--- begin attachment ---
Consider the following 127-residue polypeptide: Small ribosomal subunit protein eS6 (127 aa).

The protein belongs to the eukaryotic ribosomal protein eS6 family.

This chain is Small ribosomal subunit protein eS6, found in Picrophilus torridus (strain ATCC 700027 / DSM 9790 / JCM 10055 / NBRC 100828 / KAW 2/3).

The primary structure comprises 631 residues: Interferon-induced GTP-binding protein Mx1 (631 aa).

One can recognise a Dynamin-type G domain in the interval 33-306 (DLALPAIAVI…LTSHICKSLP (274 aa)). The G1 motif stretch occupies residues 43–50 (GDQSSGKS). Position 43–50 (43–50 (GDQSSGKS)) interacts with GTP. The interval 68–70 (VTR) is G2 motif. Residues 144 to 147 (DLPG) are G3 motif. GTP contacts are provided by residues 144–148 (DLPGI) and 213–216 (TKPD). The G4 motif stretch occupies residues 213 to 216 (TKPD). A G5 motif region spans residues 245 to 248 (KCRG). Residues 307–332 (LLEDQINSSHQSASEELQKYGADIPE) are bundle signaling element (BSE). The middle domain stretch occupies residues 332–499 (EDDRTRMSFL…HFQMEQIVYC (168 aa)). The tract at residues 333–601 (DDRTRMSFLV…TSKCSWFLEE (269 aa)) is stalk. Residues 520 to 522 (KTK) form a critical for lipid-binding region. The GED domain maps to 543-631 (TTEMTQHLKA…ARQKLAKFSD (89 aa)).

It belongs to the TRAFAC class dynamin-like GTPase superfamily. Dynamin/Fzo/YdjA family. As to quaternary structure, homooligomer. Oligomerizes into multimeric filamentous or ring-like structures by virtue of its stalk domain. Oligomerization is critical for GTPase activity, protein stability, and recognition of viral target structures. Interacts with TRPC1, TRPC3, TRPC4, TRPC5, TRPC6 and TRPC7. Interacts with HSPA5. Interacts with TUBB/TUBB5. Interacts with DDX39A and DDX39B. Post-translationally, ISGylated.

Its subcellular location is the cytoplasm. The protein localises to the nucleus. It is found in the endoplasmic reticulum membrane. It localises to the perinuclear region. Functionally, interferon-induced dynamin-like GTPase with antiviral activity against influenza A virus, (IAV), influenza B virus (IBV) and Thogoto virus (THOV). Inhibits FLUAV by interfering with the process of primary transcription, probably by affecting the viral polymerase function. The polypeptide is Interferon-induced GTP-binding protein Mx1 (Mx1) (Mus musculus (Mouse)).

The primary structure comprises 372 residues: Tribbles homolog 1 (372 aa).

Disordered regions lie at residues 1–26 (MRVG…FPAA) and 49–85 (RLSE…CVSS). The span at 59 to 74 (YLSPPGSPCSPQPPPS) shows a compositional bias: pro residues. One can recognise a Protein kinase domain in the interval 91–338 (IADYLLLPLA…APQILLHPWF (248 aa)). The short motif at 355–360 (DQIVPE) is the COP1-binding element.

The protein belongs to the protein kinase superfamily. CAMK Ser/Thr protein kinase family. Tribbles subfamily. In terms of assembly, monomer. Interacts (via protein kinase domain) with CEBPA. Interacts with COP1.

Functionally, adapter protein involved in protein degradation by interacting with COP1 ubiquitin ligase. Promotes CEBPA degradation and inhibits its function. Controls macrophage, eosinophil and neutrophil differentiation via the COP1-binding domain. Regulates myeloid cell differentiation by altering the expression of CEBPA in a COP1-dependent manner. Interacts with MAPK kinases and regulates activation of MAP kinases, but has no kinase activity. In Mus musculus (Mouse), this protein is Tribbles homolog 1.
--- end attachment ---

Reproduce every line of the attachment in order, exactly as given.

Consider the following 127-residue polypeptide: Small ribosomal subunit protein eS6 (127 aa).

The protein belongs to the eukaryotic ribosomal protein eS6 family.

This chain is Small ribosomal subunit protein eS6, found in Picrophilus torridus (strain ATCC 700027 / DSM 9790 / JCM 10055 / NBRC 100828 / KAW 2/3).

The primary structure comprises 631 residues: Interferon-induced GTP-binding protein Mx1 (631 aa).

One can recognise a Dynamin-type G domain in the interval 33-306 (DLALPAIAVI…LTSHICKSLP (274 aa)). The G1 motif stretch occupies residues 43–50 (GDQSSGKS). Position 43–50 (43–50 (GDQSSGKS)) interacts with GTP. The interval 68–70 (VTR) is G2 motif. Residues 144 to 147 (DLPG) are G3 motif. GTP contacts are provided by residues 144–148 (DLPGI) and 213–216 (TKPD). The G4 motif stretch occupies residues 213 to 216 (TKPD). A G5 motif region spans residues 245 to 248 (KCRG). Residues 307–332 (LLEDQINSSHQSASEELQKYGADIPE) are bundle signaling element (BSE). The middle domain stretch occupies residues 332–499 (EDDRTRMSFL…HFQMEQIVYC (168 aa)). The tract at residues 333–601 (DDRTRMSFLV…TSKCSWFLEE (269 aa)) is stalk. Residues 520 to 522 (KTK) form a critical for lipid-binding region. The GED domain maps to 543-631 (TTEMTQHLKA…ARQKLAKFSD (89 aa)).

It belongs to the TRAFAC class dynamin-like GTPase superfamily. Dynamin/Fzo/YdjA family. As to quaternary structure, homooligomer. Oligomerizes into multimeric filamentous or ring-like structures by virtue of its stalk domain. Oligomerization is critical for GTPase activity, protein stability, and recognition of viral target structures. Interacts with TRPC1, TRPC3, TRPC4, TRPC5, TRPC6 and TRPC7. Interacts with HSPA5. Interacts with TUBB/TUBB5. Interacts with DDX39A and DDX39B. Post-translationally, ISGylated.

Its subcellular location is the cytoplasm. The protein localises to the nucleus. It is found in the endoplasmic reticulum membrane. It localises to the perinuclear region. Functionally, interferon-induced dynamin-like GTPase with antiviral activity against influenza A virus, (IAV), influenza B virus (IBV) and Thogoto virus (THOV). Inhibits FLUAV by interfering with the process of primary transcription, probably by affecting the viral polymerase function. The polypeptide is Interferon-induced GTP-binding protein Mx1 (Mx1) (Mus musculus (Mouse)).

The primary structure comprises 372 residues: Tribbles homolog 1 (372 aa).

Disordered regions lie at residues 1–26 (MRVG…FPAA) and 49–85 (RLSE…CVSS). The span at 59 to 74 (YLSPPGSPCSPQPPPS) shows a compositional bias: pro residues. One can recognise a Protein kinase domain in the interval 91–338 (IADYLLLPLA…APQILLHPWF (248 aa)). The short motif at 355–360 (DQIVPE) is the COP1-binding element.

The protein belongs to the protein kinase superfamily. CAMK Ser/Thr protein kinase family. Tribbles subfamily. In terms of assembly, monomer. Interacts (via protein kinase domain) with CEBPA. Interacts with COP1.

Functionally, adapter protein involved in protein degradation by interacting with COP1 ubiquitin ligase. Promotes CEBPA degradation and inhibits its function. Controls macrophage, eosinophil and neutrophil differentiation via the COP1-binding domain. Regulates myeloid cell differentiation by altering the expression of CEBPA in a COP1-dependent manner. Interacts with MAPK kinases and regulates activation of MAP kinases, but has no kinase activity. In Mus musculus (Mouse), this protein is Tribbles homolog 1.